Coconut oil has become somewhat of a trend in recent years, not only to cook with, but also for skincare and beauty. But is it as healthy as it claims? We break down the good, the bad and the ugly on this sweet-smelling tropical staple.
Coconut oil is a tropical oil derived from the flesh of coconuts, by pressing the fat from the white “meat” inside the giant nut. One tablespoon contains 121 calories and 13.5 grams of fat, 11.2 grams of which are saturated. Thus, about 84% of coconut oil’s calories come from saturated fat – the primary reason why this oil has gotten a bad rap. (In comparison, 14% of olive oil’s calories are from saturated fat while 63% of butter’s are).
However, there is a silver lining: coconut oil’s saturated fat is made up mostly of medium-chain triglycerides, or MCTs. This structure of fat behaves differently from that of many animal-based foods – which mainly consist of longer-chain fatty acids – in that MCTs are quickly broken down by the body and converted into energy, which is why coconut oil is sometimes included in weight loss diets.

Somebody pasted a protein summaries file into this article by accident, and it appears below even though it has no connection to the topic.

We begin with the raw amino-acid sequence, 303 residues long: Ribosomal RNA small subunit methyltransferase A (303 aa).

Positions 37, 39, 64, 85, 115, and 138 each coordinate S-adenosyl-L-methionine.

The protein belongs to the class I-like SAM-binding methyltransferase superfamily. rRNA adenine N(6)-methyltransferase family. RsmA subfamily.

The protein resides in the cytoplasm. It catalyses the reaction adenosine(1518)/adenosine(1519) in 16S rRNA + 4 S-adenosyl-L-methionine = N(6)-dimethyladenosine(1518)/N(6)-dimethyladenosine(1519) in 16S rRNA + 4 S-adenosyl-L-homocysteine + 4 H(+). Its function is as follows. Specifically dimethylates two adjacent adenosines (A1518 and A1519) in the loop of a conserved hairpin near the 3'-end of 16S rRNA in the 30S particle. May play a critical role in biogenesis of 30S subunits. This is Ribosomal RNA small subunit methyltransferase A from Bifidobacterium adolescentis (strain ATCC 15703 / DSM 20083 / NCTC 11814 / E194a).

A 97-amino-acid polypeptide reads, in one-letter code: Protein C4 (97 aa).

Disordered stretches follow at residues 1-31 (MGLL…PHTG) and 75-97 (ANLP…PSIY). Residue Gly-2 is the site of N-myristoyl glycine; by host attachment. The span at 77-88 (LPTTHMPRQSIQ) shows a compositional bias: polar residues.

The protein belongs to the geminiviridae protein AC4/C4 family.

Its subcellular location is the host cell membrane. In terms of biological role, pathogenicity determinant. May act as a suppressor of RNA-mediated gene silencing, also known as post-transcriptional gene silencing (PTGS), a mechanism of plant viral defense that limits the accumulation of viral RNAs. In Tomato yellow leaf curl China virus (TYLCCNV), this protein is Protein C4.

Proponents of coconut oil also point to studies that suggest that MCT-saturated fats can boost HDL levels, or what’s known as “good” cholesterol. Increased HDL is linked to reduced heart disease risk and better cardiovascular health. However, coconut oil is also believed to raise your LDL levels, or “bad” cholesterol, which helps form plaque that blocks your arteries.
Another benefit of coconut oil is its ability to remain stable under heat. As a result, it is not as likely as other oils to oxidize and create harmful compounds like free radicals during cooking.
So, what’s our take on it? While coconut oil can add flavor and variety to the diet, don’t forget that any oil should be consumed in moderation. As such, we recommend keeping the focus on healthier fat sources, along with vegetables, fruits, whole grains and lean proteins.